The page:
Problems with the Truth

Posted in The sporting life on March 25th, 2002 by bill
I don’t enjoy restating the obvious, but recent events have compelled me to do so. First, though, let’s take a little quiz. 1. You are an all-star baseball player who likes to ride motorcycles, despite the fact that you are contractually forbidden to do so. One day, while popping a wheelie, you fall off your bike and break your wrist. Do you: a. Admit what happened and take responsibility for your actions b. Make up a story about falling off your truck while washing it c. Pretend not to be injured and play the rest of the season with one hand 2. You are a retired basketball player who enjoys playing with guns, despite the fact that you once nearly beheaded a fellow athlete with an errant blast. One day, while twirling your shotgun in the air during a party at your home, you accidentally shoot and kill the chauffeur who brought one of your guests. Do you: a. Admit what happened and take responsibility for your actions b. Put the gun in the chauffeur’s hand and claim that he shot himself c. Blame it on a one-armed, bushy-haired stranger 3. You are a president of the United States who has a weakness for the ladies, despite the fact that it’s gotten you into trouble over and over again. One day, while you are going about your business, your affair with a young intern is discovered and aired in the national press. Do you: a. Admit what happened and take responsibility for your actions b. Go on national TV and stonewall c. Resign from office, retire from public life, and spend the rest of your days wandering shirtless on the beach with a metal detector, muttering about how you were screwed. Did you answer “a” to any of these questions? If so, congratulations. You’re one up on the people who these things really happened to—San Francisco Giant Jeff Kent, former New Jersey Net Jayson Williams, and then-President of the United States Bill Clinton, respectively. All three men chose “b,” and it did not work out too well for them. The pain in Kent’s wrist is as nothing to his embarrassment. Sportswriters across the land have ridiculed him as both a clutzy motorcyclist and an ineffective liar. However, though he has made things more difficult for himself by fibbing, Kent is unlikely to suffer long-term repercussions from his actions. While it is true that his contract, like most baseball players’, contains a clause enjoining him from participating in dangerous leisure activities, in practice these clauses are generally winked at by the teams. Since he is a key player and a former MVP, Kent will likely receive no more than a (metaphorical) slap on the wrist. Williams is in far more serious jeopardy. Though he would have been charged with manslaughter in any case, his clumsy attempts at a coverup have badly exacerbated the situation. By trying to hide what happened, he has not only caused additonal charges to be brought against him, but damaged his credibility with potential jurors. And as for Clinton, I know this is old news, but geez. If he’d just had the guts to stand up and say “I did have sexual relations with that woman,” the whole thing would have blown over fairly quickly and we’d all have been spared years of annoying Republican moralizing. Do you see the pattern emerging here? Everyody makes mistakes, but most mistakes can be fixed and/or forgiven if you just tell the truth about them. Yes, the truth hurts—but in most cases, not as much as the alternative.

There’s a Bat in the House

Posted in Golden (State) Years on March 11th, 2002 by bill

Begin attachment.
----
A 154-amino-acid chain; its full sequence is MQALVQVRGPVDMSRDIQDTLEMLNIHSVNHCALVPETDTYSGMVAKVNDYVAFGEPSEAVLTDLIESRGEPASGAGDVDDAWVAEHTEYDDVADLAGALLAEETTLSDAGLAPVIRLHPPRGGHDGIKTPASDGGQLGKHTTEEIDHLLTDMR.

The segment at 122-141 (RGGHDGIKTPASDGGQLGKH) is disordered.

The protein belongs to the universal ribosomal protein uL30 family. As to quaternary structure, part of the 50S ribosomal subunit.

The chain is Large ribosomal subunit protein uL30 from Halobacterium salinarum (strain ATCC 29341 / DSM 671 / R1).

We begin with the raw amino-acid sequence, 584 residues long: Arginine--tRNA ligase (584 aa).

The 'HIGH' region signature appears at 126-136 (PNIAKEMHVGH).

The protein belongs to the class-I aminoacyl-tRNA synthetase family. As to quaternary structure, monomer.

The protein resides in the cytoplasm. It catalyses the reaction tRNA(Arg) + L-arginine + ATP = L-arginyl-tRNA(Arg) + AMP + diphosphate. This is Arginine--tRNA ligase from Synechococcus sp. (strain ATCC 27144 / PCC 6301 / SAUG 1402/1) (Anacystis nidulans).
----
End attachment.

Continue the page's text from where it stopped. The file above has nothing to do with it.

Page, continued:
One month ago in this space, I vowed not to write about the Warriors again until they won three games in a row. I am now going to break that promise, for a number of reasons, but mostly because I just can’t help myself. I’ve been trying to wean myself off the soap opera that is the Golden State Warriors for several years now, but every time I think I’m out, they pull me back in. Over the last couple years, I’ve gotten into numerous discussions about whether or not the Warriors are cursed. I strongly believe that they are, and the evidence in favor of this belief continues to mount. Consider the events in Warriorland over just the past few weeks: The Marc Jackson Fiasco: This little drama actually began in the offseason when the Warriors exercised their option to keep Jackson, who had received a six-year, $24.375 million offer from the Houston Rockets, despite the fact that they didn’t really want him. Jackson, the reasoning went, was as asset whom the W’s would not let walk away for nothing. And so Jackson languished on the bench in the NBA equivalent of cryogenic stasis, waiting for 90 days to pass so the Warriors could trade him. The 90 days came and went, and still Jackson sat, looking spiffy but disgruntled in his unsoiled electric blue sweats. With the trade deadline approaching, the Warriors were said to be fielding several offers for Jackson. And on the last possible day, they did indeed deal Jackson to the Minnesota Timberwolves. Here’s what they got: little-used, 35-year-old center Dean Garrett and a second-round draft pick in 2007. That’s what I said, 2007. In the interest of fairness, I must point out that Garrett’s contract will expire at the end of the year, which may have salary-cap advantages that my tiny monkey brain cannot grasp. But I don’t care. This whole thing was a catastrophe from the beginning, yet another example of inevitable disaster that befalls everything the Warriors undertake. And to top it all off, a few days later papers around the country carried this quote from Minnesota’s Wally Szczerbiak: “[Jackson is] a really big guy who plays the game like it’s supposed to be played…He’s not built for a bunch of clowns like they have in Golden State.” The Madness of Antawn Jamison: Just last year, it appeared that forward Antawn Jamison was on his way to becoming the player the Warriors had expected him to be when they gave up Vince Carter to get him. He averaged 24.9 points per game and displayed a jump-shooting prowess that was as unexpected as it was welcome. This season, Jamison has regressed noticeably. He’s still putting up almost 20 points a game, but his jump shot has deserted him. The weird part is that Jamison refuses to admit that this has happened. He goes on nonchalantly launching up 22-footers when he would be much better served by sticking with his bread and butter, which is putbacks and floaters from the painted area around the basket. In a recent game against Houston, Jamison at one point was 7-for-19 from the floor: 7-for-7 from the paint, and 0-for-12 from everywhere else. And yet he went on firing away from deep! Excuse my italics, but it was very frustrating! I shouted at the screen, “What is wrong with you?”, but really I knew the answer: The curse has driven him insane in the membrane. The Plague of Bats: And in what may be the eeriest Warriors-related development ever, the team is being shadowed by bats. In two consecutive road games, one in San Antonio and one in Houston, bats made their way into the arenas where the Warriors were playing. That cinches it, don’t you think? The curse is real—ignore it at your peril.